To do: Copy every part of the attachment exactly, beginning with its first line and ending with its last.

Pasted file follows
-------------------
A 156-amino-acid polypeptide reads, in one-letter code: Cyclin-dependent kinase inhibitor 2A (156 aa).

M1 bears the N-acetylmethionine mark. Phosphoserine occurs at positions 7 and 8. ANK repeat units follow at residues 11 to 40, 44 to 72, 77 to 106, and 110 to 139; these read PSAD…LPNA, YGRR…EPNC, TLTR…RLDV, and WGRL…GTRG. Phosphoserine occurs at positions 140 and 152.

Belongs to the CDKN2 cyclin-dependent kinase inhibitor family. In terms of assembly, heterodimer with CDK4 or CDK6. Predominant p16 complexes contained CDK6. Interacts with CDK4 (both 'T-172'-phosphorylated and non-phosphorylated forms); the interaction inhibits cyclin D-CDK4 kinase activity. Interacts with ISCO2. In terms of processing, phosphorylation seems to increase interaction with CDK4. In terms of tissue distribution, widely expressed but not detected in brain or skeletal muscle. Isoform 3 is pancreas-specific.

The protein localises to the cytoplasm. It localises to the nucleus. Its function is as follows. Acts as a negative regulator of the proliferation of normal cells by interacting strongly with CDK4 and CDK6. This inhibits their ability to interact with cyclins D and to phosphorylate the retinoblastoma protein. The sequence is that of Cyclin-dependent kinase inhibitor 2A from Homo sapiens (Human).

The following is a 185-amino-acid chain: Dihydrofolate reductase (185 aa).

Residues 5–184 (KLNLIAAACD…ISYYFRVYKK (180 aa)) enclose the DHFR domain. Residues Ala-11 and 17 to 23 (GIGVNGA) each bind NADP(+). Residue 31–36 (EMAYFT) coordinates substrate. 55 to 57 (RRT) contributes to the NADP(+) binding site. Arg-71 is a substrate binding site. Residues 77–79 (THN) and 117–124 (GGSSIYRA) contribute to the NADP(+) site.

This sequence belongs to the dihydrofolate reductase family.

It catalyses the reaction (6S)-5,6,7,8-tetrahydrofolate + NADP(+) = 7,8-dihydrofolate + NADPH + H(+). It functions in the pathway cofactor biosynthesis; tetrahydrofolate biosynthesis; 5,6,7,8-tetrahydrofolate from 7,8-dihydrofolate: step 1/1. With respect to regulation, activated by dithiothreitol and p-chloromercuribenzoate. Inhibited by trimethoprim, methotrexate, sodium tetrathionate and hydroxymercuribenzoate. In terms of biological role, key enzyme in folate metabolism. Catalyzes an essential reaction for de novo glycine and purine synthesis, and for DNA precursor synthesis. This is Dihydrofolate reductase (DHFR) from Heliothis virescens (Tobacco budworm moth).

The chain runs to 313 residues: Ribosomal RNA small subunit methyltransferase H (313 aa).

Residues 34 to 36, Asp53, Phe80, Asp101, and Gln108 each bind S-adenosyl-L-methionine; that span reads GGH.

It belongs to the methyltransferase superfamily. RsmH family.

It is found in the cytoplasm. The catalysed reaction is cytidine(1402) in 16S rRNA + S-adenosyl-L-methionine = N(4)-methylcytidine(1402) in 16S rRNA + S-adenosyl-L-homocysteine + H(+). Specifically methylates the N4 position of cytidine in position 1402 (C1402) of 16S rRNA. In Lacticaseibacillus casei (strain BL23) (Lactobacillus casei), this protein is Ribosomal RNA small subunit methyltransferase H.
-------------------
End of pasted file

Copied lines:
A 156-amino-acid polypeptide reads, in one-letter code: Cyclin-dependent kinase inhibitor 2A (156 aa).

M1 bears the N-acetylmethionine mark. Phosphoserine occurs at positions 7 and 8. ANK repeat units follow at residues 11 to 40, 44 to 72, 77 to 106, and 110 to 139; these read PSAD…LPNA, YGRR…EPNC, TLTR…RLDV, and WGRL…GTRG. Phosphoserine occurs at positions 140 and 152.

Belongs to the CDKN2 cyclin-dependent kinase inhibitor family. In terms of assembly, heterodimer with CDK4 or CDK6. Predominant p16 complexes contained CDK6. Interacts with CDK4 (both 'T-172'-phosphorylated and non-phosphorylated forms); the interaction inhibits cyclin D-CDK4 kinase activity. Interacts with ISCO2. In terms of processing, phosphorylation seems to increase interaction with CDK4. In terms of tissue distribution, widely expressed but not detected in brain or skeletal muscle. Isoform 3 is pancreas-specific.

The protein localises to the cytoplasm. It localises to the nucleus. Its function is as follows. Acts as a negative regulator of the proliferation of normal cells by interacting strongly with CDK4 and CDK6. This inhibits their ability to interact with cyclins D and to phosphorylate the retinoblastoma protein. The sequence is that of Cyclin-dependent kinase inhibitor 2A from Homo sapiens (Human).

The following is a 185-amino-acid chain: Dihydrofolate reductase (185 aa).

Residues 5–184 (KLNLIAAACD…ISYYFRVYKK (180 aa)) enclose the DHFR domain. Residues Ala-11 and 17 to 23 (GIGVNGA) each bind NADP(+). Residue 31–36 (EMAYFT) coordinates substrate. 55 to 57 (RRT) contributes to the NADP(+) binding site. Arg-71 is a substrate binding site. Residues 77–79 (THN) and 117–124 (GGSSIYRA) contribute to the NADP(+) site.

This sequence belongs to the dihydrofolate reductase family.

It catalyses the reaction (6S)-5,6,7,8-tetrahydrofolate + NADP(+) = 7,8-dihydrofolate + NADPH + H(+). It functions in the pathway cofactor biosynthesis; tetrahydrofolate biosynthesis; 5,6,7,8-tetrahydrofolate from 7,8-dihydrofolate: step 1/1. With respect to regulation, activated by dithiothreitol and p-chloromercuribenzoate. Inhibited by trimethoprim, methotrexate, sodium tetrathionate and hydroxymercuribenzoate. In terms of biological role, key enzyme in folate metabolism. Catalyzes an essential reaction for de novo glycine and purine synthesis, and for DNA precursor synthesis. This is Dihydrofolate reductase (DHFR) from Heliothis virescens (Tobacco budworm moth).

The chain runs to 313 residues: Ribosomal RNA small subunit methyltransferase H (313 aa).

Residues 34 to 36, Asp53, Phe80, Asp101, and Gln108 each bind S-adenosyl-L-methionine; that span reads GGH.

It belongs to the methyltransferase superfamily. RsmH family.

It is found in the cytoplasm. The catalysed reaction is cytidine(1402) in 16S rRNA + S-adenosyl-L-methionine = N(4)-methylcytidine(1402) in 16S rRNA + S-adenosyl-L-homocysteine + H(+). Specifically methylates the N4 position of cytidine in position 1402 (C1402) of 16S rRNA. In Lacticaseibacillus casei (strain BL23) (Lactobacillus casei), this protein is Ribosomal RNA small subunit methyltransferase H.